Ammonia Smell in Urine

Urea is converted from ammonia and carbon dioxide in our liver. This is the reason why our urine often has a smell of ammonia. If our bodies are healthy and properly hydrated, then no smell of ammonia is generally present. When our bodies are sick or dehydrated, then our urine often is yellow and may have a heavy ammonia odor. This is a sign that you need to hydrate your body. A heavy ammonia smell in urine may also be a sign of a serious infection or disease. If your urine has an unusually red or green color, burning sensations, discharge or unusual smell, then make an appointment to speak with a medical professional.

Causes of Ammonia Smell in Urine

1. Dehydration

Dehydration is the main cause for yellowish urine and ammonia odors. Drink at least half a gallon, or about two liters, or water a day. If you are able to drink more, then do so. This will bring numerous benefits to your body. The least of which is clear and non-odorous urine. Being hydrated also will reduce the chances of kidney and bladder stones.

2. Infrequent Urination

Having a heavy ammonia smell in your urine may also be caused by infrequent urination. Holding in your urine will cause your bladder to become concentrated. This may also lead to other medical complications in the future. When you realize that you need to use the restroom, then it is important for you to do so. If your work does not allow restroom breaks when you need them, then make effort to urinate during your normal break periods.

3. High-Protein Diets

High-protein diets are a common cause for odorous urine. You will notice excessive bubbling in the toilet water if you have excess protein in your diet. It is important to note the excessively foamy urine may also be a symptoms of more serious medical concerns. Reduced consumption of animal proteins may reduce the odors.

4. Kidney or Bladder Infections and Diseases

Your urinary system may not be working properly. This may lead to an ammonia smell in your urine. If you find that you are experiencing pains, soreness, itching or burning, then you may be experiencing symptoms of these medical concerns. If you are staying hydrated, urinating frequently and eating a healthy diet, but you are still experiencing ammonia smells, then you may want to speak with a medical professional.

5. Diabetes

Diabetes has many symptoms. One of the symptoms is odorous urine. This is caused by the release of ketons which attempts to break down excessive glucose. These molecules will remain present in your urine and may cause odors. It is likely that you will be experiencing other symptoms of diabetes at this time as well. If you are concerned that you have diabetes, then it is important for you to speak with a medical professional.

6. Metabolic Disorders

Metabolic disorders may cause an ammonia smell in your urine. If you find that you are at a loss for why you are experiencing the odor and you are experiencing a lack or excess of energy, focus or memory, then you may want to speak with a medical professional. Medical treatment and medication may help your body to function correctly.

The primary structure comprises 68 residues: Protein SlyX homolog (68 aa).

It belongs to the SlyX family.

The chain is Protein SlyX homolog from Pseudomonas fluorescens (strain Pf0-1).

7. Sexually Transmitted Infections

Certain STI’s may cause an odor to appear in your urine. Discharge may be present as well. Itching and burning may also be a common factor. If you find that you are in pain when you urinate or have odorous discharge, then you may have an STI. Antibiotics from your doctor may help to remove an infection of this sort.

8. Pregnancy

It is especially important to drink fluids during pregnancy. Your body is running on overdrive and you are using much more water than normal. Drink extra fluids at this time to protect the health of your child. Dark color and ammonia smells in your urine may be a sign that your developing child is not getting enough water. Pregnancy medications and supplements may also cause urine to have an odd smell. Speak with a doctor about your concerns.

9. Menopause

Many changes occur within the body during and after menopause. Because of a reduction of vaginal fluids, many vaginal flora may be lost. This may lead to infections with in the region. Urinary tract infections may lead to odorous urine. It is important to speak with a medical professional during the time of menopause. They will be able to offer a wide range of medical advice.

Remedies for Ammonia Smell in Urine

1. Drink More Water

Water is an essential part of our diet. Without water, our bodies would simply not function. Water helps prevent headaches and migraines as well as reduce ammonia smells in urine. Reduce your consumption of sugary drinks, as they may lead to serious medical concerns in the future. Alcohol is also not beneficial and will dehydrate you. Many alcoholics experience numerous problems, one of which is odorous urine.

2. Healthy Diet

Too much protein and sugars may lead to these problems. Reduce the amount of animal proteins that you consume. Eradicate processed foods and added sugars from your diet. You may experience more pleasant urination if you move to a plant-based diet. This will also cause your digestive system to be much healthier.

3. Monitor Supplements

Vitamin supplements may cause an excess of vitamins, minerals and oils to be present in your body. Most of the time this is perfectly safe. However, one symptoms of excessive vitamins may be unusual smelling urine. Speak with a medical professional or dietitian about the medications that you are consuming. They may be able to give you the advice that you need.

4. Medications

Medications may also cause unusual odors. If you are concerned about these smells, then speak with your medical professional. They may be able to give you a reason for your concerns. They may also be able to adjust your medication or give you additional medication to prevent any unpleasant odors.

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